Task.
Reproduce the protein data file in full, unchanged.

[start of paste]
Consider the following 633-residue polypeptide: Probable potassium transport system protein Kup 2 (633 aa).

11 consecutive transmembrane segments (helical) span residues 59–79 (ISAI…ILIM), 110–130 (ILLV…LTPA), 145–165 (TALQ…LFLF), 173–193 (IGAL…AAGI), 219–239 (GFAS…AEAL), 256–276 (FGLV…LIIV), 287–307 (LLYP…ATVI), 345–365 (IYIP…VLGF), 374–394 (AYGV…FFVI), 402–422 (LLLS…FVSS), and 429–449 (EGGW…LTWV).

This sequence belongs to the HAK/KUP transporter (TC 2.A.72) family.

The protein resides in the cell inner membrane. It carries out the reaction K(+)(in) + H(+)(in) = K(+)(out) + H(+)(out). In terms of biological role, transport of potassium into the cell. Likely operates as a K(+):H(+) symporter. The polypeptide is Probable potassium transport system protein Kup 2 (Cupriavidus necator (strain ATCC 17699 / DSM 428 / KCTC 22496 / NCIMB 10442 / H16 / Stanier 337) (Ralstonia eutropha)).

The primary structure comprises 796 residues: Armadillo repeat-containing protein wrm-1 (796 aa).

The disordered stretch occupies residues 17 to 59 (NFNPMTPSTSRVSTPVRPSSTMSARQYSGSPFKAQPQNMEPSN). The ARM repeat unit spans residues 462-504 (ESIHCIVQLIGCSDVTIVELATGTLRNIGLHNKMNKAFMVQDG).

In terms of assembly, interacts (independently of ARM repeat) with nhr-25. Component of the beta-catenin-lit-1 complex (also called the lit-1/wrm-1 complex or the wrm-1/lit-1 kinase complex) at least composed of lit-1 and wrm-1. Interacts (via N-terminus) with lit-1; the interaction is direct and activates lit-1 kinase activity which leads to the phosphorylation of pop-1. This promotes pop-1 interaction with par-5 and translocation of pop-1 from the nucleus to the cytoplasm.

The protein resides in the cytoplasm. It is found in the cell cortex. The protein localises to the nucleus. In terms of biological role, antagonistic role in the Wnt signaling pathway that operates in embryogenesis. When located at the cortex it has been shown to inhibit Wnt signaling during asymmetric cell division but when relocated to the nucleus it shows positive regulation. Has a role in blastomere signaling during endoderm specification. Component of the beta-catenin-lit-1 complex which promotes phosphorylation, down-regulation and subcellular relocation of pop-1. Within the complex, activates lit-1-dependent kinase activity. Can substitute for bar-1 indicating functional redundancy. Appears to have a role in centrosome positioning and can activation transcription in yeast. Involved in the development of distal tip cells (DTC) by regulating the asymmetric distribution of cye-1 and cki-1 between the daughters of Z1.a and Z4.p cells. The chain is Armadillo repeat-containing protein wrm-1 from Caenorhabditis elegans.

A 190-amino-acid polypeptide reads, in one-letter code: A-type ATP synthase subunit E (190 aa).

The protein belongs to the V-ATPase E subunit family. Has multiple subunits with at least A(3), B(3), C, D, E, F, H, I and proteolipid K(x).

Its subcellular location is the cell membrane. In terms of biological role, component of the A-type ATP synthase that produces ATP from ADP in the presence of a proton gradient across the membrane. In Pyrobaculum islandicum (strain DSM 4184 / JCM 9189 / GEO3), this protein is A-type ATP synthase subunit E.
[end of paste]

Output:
Consider the following 633-residue polypeptide: Probable potassium transport system protein Kup 2 (633 aa).

11 consecutive transmembrane segments (helical) span residues 59–79 (ISAI…ILIM), 110–130 (ILLV…LTPA), 145–165 (TALQ…LFLF), 173–193 (IGAL…AAGI), 219–239 (GFAS…AEAL), 256–276 (FGLV…LIIV), 287–307 (LLYP…ATVI), 345–365 (IYIP…VLGF), 374–394 (AYGV…FFVI), 402–422 (LLLS…FVSS), and 429–449 (EGGW…LTWV).

This sequence belongs to the HAK/KUP transporter (TC 2.A.72) family.

The protein resides in the cell inner membrane. It carries out the reaction K(+)(in) + H(+)(in) = K(+)(out) + H(+)(out). In terms of biological role, transport of potassium into the cell. Likely operates as a K(+):H(+) symporter. The polypeptide is Probable potassium transport system protein Kup 2 (Cupriavidus necator (strain ATCC 17699 / DSM 428 / KCTC 22496 / NCIMB 10442 / H16 / Stanier 337) (Ralstonia eutropha)).

The primary structure comprises 796 residues: Armadillo repeat-containing protein wrm-1 (796 aa).

The disordered stretch occupies residues 17 to 59 (NFNPMTPSTSRVSTPVRPSSTMSARQYSGSPFKAQPQNMEPSN). The ARM repeat unit spans residues 462-504 (ESIHCIVQLIGCSDVTIVELATGTLRNIGLHNKMNKAFMVQDG).

In terms of assembly, interacts (independently of ARM repeat) with nhr-25. Component of the beta-catenin-lit-1 complex (also called the lit-1/wrm-1 complex or the wrm-1/lit-1 kinase complex) at least composed of lit-1 and wrm-1. Interacts (via N-terminus) with lit-1; the interaction is direct and activates lit-1 kinase activity which leads to the phosphorylation of pop-1. This promotes pop-1 interaction with par-5 and translocation of pop-1 from the nucleus to the cytoplasm.

The protein resides in the cytoplasm. It is found in the cell cortex. The protein localises to the nucleus. In terms of biological role, antagonistic role in the Wnt signaling pathway that operates in embryogenesis. When located at the cortex it has been shown to inhibit Wnt signaling during asymmetric cell division but when relocated to the nucleus it shows positive regulation. Has a role in blastomere signaling during endoderm specification. Component of the beta-catenin-lit-1 complex which promotes phosphorylation, down-regulation and subcellular relocation of pop-1. Within the complex, activates lit-1-dependent kinase activity. Can substitute for bar-1 indicating functional redundancy. Appears to have a role in centrosome positioning and can activation transcription in yeast. Involved in the development of distal tip cells (DTC) by regulating the asymmetric distribution of cye-1 and cki-1 between the daughters of Z1.a and Z4.p cells. The chain is Armadillo repeat-containing protein wrm-1 from Caenorhabditis elegans.

A 190-amino-acid polypeptide reads, in one-letter code: A-type ATP synthase subunit E (190 aa).

The protein belongs to the V-ATPase E subunit family. Has multiple subunits with at least A(3), B(3), C, D, E, F, H, I and proteolipid K(x).

Its subcellular location is the cell membrane. In terms of biological role, component of the A-type ATP synthase that produces ATP from ADP in the presence of a proton gradient across the membrane. In Pyrobaculum islandicum (strain DSM 4184 / JCM 9189 / GEO3), this protein is A-type ATP synthase subunit E.